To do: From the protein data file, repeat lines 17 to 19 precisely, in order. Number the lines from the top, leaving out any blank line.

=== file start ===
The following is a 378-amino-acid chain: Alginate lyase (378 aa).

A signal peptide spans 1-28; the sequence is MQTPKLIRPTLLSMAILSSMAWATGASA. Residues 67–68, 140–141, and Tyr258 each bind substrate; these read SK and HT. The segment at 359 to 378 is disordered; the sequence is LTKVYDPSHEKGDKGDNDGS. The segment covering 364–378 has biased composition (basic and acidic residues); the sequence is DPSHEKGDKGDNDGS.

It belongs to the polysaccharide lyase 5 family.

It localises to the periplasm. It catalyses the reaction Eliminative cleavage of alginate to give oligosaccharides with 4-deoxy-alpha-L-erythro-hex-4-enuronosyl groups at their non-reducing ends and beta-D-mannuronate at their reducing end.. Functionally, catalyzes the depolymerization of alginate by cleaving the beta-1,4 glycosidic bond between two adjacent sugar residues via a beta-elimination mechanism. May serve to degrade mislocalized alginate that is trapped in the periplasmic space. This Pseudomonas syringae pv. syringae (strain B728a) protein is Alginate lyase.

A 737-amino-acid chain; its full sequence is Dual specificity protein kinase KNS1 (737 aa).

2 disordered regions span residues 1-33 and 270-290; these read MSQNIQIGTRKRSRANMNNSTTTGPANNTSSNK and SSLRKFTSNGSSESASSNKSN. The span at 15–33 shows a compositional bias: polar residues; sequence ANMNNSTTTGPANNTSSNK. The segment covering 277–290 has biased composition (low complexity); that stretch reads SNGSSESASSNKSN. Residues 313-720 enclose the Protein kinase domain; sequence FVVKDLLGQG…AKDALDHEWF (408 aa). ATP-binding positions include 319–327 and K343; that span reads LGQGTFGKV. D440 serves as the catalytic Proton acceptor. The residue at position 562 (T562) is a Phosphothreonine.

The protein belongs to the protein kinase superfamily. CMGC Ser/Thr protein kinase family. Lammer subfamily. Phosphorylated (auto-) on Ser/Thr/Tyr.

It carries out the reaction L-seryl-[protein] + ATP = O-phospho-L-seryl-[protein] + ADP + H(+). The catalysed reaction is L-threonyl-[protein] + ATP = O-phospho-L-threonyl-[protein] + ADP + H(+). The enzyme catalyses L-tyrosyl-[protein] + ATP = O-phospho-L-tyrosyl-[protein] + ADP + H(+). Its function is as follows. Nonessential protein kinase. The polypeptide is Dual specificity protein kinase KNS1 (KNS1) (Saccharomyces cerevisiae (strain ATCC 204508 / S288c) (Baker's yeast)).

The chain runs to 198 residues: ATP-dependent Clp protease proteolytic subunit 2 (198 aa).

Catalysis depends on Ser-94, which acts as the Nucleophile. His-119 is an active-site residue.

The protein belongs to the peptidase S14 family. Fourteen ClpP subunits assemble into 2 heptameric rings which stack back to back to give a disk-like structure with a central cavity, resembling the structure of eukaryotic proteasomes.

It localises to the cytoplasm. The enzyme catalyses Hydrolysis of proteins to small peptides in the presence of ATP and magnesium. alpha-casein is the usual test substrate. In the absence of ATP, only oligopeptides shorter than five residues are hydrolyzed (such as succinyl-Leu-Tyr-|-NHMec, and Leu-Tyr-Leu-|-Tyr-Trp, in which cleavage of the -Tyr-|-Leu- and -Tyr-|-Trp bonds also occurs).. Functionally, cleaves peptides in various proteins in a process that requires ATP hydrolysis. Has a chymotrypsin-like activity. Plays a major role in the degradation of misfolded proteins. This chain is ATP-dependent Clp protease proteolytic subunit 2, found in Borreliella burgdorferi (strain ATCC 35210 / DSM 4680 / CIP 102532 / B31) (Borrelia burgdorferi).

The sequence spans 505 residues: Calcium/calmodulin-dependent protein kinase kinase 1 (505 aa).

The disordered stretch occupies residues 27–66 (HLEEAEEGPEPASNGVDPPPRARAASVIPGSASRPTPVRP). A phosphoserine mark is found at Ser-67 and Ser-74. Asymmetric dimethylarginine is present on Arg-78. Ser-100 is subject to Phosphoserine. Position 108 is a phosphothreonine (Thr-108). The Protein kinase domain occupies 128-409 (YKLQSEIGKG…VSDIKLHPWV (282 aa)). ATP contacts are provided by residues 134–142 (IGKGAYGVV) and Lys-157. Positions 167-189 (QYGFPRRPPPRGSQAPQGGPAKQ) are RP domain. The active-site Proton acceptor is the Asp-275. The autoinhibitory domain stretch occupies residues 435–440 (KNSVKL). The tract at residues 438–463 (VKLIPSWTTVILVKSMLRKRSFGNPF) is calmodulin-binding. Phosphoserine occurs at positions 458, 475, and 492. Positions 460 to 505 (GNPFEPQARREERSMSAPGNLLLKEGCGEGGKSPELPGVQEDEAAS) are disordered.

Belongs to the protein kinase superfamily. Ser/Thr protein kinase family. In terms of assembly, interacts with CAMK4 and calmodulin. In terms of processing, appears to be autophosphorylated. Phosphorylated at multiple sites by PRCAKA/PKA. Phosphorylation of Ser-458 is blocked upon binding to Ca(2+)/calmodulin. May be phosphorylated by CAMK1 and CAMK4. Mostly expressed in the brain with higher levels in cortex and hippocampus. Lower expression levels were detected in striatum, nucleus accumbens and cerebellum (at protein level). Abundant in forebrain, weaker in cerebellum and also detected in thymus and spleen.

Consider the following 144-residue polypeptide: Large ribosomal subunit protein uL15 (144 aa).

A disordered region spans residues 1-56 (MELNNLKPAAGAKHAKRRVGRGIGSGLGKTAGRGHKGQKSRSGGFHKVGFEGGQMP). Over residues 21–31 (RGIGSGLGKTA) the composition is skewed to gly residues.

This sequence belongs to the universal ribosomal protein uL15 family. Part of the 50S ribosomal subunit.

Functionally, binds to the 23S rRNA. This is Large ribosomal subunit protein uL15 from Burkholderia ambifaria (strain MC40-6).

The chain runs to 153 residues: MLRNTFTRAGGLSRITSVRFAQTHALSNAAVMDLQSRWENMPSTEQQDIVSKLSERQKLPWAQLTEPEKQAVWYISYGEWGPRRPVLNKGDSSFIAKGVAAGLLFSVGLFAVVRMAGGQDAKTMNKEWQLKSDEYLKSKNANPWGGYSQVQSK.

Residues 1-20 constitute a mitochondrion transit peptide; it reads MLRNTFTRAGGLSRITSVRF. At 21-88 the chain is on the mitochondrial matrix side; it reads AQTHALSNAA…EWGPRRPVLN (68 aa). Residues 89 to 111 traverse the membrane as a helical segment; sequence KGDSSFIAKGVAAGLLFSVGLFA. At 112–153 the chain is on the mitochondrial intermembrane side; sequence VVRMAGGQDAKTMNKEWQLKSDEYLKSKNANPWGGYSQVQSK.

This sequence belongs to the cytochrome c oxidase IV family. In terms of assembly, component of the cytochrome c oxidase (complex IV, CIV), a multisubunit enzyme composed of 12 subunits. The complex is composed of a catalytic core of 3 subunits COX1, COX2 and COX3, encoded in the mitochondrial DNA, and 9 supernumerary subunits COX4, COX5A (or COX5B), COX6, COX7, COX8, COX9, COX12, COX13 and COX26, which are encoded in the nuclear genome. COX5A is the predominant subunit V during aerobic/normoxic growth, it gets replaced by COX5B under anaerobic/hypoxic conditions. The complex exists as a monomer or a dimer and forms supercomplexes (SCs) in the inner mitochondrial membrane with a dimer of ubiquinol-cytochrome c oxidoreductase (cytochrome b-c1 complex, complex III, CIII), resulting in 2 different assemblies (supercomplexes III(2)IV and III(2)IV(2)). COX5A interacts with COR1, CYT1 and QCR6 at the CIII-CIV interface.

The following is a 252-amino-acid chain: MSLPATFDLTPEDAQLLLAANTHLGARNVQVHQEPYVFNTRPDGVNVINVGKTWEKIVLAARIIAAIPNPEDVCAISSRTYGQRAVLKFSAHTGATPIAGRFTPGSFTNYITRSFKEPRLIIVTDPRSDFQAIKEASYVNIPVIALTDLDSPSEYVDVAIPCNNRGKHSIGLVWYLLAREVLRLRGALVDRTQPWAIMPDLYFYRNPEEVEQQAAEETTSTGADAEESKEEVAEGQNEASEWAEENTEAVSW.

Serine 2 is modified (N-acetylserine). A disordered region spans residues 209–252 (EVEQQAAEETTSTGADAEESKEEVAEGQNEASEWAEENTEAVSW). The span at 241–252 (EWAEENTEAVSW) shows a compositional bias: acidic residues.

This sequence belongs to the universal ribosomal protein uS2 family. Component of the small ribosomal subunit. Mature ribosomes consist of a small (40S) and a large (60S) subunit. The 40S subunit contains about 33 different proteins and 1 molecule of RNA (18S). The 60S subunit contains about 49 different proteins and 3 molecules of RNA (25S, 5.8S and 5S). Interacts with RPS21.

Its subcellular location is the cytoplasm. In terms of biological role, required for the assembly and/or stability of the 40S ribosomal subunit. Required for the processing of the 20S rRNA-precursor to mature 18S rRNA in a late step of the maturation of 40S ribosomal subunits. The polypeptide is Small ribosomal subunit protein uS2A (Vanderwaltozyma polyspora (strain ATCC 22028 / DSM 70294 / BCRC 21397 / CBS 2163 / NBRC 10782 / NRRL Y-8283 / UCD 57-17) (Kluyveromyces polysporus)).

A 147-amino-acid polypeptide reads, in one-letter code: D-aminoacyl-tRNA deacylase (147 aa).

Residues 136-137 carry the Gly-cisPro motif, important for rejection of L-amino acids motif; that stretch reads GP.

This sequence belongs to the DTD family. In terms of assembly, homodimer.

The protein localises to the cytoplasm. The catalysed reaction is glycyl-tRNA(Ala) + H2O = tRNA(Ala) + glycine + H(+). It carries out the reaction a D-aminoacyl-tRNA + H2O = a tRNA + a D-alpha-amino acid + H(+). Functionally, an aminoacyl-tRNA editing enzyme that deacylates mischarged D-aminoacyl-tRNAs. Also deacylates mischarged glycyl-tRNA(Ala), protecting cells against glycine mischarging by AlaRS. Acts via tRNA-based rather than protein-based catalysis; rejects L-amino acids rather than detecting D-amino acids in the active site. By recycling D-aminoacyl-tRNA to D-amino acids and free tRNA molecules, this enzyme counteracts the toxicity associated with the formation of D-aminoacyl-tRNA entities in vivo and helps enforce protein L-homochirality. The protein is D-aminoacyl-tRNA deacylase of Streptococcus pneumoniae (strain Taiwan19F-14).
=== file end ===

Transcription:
A disordered region spans residues 1-56 (MELNNLKPAAGAKHAKRRVGRGIGSGLGKTAGRGHKGQKSRSGGFHKVGFEGGQMP). Over residues 21–31 (RGIGSGLGKTA) the composition is skewed to gly residues.

This sequence belongs to the universal ribosomal protein uL15 family. Part of the 50S ribosomal subunit.

Functionally, binds to the 23S rRNA. This is Large ribosomal subunit protein uL15 from Burkholderia ambifaria (strain MC40-6).